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Many, if not all, contributors to Marhofn and the RHB forum will have heard of Clem. He's done so much in his life, in particular he has centred on mountains, concentrating upon the production of prominence data. A lot of this is now in the RHB filea area and some of it is in the public domain via TACit Tables publications, like the 'Hewitts and Marilyns of Ireland'.
Whilst many people over recent years have communicated with Clem by letter, few have visited. None of us are getting any younger and Clem is now in his late 80s. I wanted to visit before the chance to document Clem and his achievements was forever taken from us. To me this was important, as many people's achievements amongst the British hills are now, due to the passage of time, partly forgotten. Thanks to Clem's data production his contribution towards British and Irish prominence will always be with us, but I wanted to document Clem, the person. To visit him, meet him and ultimately have the opportunity to share this with others, through the medium of film. Toward the end of April 2011, my girlfriend and I travelled down to Guildford, on the same day others were getting married in Westminster Abbey. However, we had a much more important appointment to keep; our meeting with Clem. Answering the door he invited us in and directed us toward his study. Maps predominated, all neatly stacked on highly skilled self made bookcases.
After being in communication with Clem for so many years it was lovely to meet him. The bright glint in his eyes portrayed a peaceful kindness, a quiet aura settled around him as we began to talk. With Clem being softly spoken, communication was gentle.
As his birthday was in March, we had brought a belated present. Slowly Clem opened it and once the cover was sighted his smile broadened, he then pointed toward the corner of his large table. Amongst his papers, letters, pens and pencils was a partly hidden book; I looked at the cover and smiled back at him. Clem now has two copies of Mark's 'More Relative Hills of Britain' book.
Soon the conversation centred upon the small digital camcorder. He held the screen of the camera as I pressed the button to show the first of three previously filmed videos. This was of a recent interview I'd conducted. Mark Trengove's voice rang out, Clem's whole face lit up. Clem has been in communication with Mark for many years, with much of his work being published via the printed booklets available on the Europeaklist website. This was probably one of only a few occasions that he had heard Mark speak, let alone see him.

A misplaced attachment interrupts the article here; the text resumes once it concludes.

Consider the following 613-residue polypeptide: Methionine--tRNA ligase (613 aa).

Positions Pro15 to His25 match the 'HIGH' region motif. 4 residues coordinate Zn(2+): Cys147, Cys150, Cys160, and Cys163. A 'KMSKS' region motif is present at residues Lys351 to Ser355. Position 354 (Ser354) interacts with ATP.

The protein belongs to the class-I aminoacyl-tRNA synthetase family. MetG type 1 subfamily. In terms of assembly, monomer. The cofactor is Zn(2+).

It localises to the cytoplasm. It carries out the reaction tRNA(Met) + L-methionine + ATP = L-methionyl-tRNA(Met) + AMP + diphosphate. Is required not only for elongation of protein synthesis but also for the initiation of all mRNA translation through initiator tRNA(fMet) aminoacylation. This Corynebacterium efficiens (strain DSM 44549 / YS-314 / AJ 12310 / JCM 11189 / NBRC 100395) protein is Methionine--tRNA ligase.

Another clip we showed was one we had only recently filmed. This was part of a planned introductory video which would comprise lots of clips giving clues to the person who would appear later. One of these introductory clips was filmed on top of St Martha's Hill. This is Clem's local P30 hill, one which he would walk up every morning before his breakfast. Due to Clem's health he could no longer add to his total of 3,720 ascents. We thought he'd appreciate being conducted around the hill by camcorder, the result being smiles all round.
We spent four hours with Clem on the Friday and revisited him for another two hours on the Monday. The time was spent in quiet, gentle conversation and filming. Clem also showed us his memoirs, the book he's written detailing his early years and his memories of so many cycling and hill days, a lifetime of achievement.
We all enjoy the hills and it seems that thanks to Alan and the setting up of the RHB users group, there's more than one or two of us who get a kick out of hill categorisation. Much, if not all, of this depends upon those people who diligently study maps and catalogue hills via height and drop. There are few people who can compare to Clem where British and Irish hill data production is concerned. Possibly William Docharty, Dane Love, John Kirk, Alan Dawson and Mark Jackson are a few names that spring to mind. But for me Clem is right up there. He has studiously produced so much data, data that many enjoy.
We left Clem on his doorstep. Shaking his hand I wished him well, saying 'make sure you look after yourself Clem'. He stood in the sunshine, and with a slight resigned shrug of a shoulder, he smiled and waved. Looking back at him I caught that glint in his eye, a studious, but kind and youngish glint, one that did not portray his years.
The introductory and main film with Clem can be accessed via the Internet. Another two will follow in time. We had a lovely few hours with Clem, albeit over all too soon. To end with I would like to express our thanks to Clem for making us so welcome, and from me it's a big personal thank you, as Clem's hill data has brought me so much enjoyment. It was a pleasure to meet Clem and hopefully it will not be the last time.
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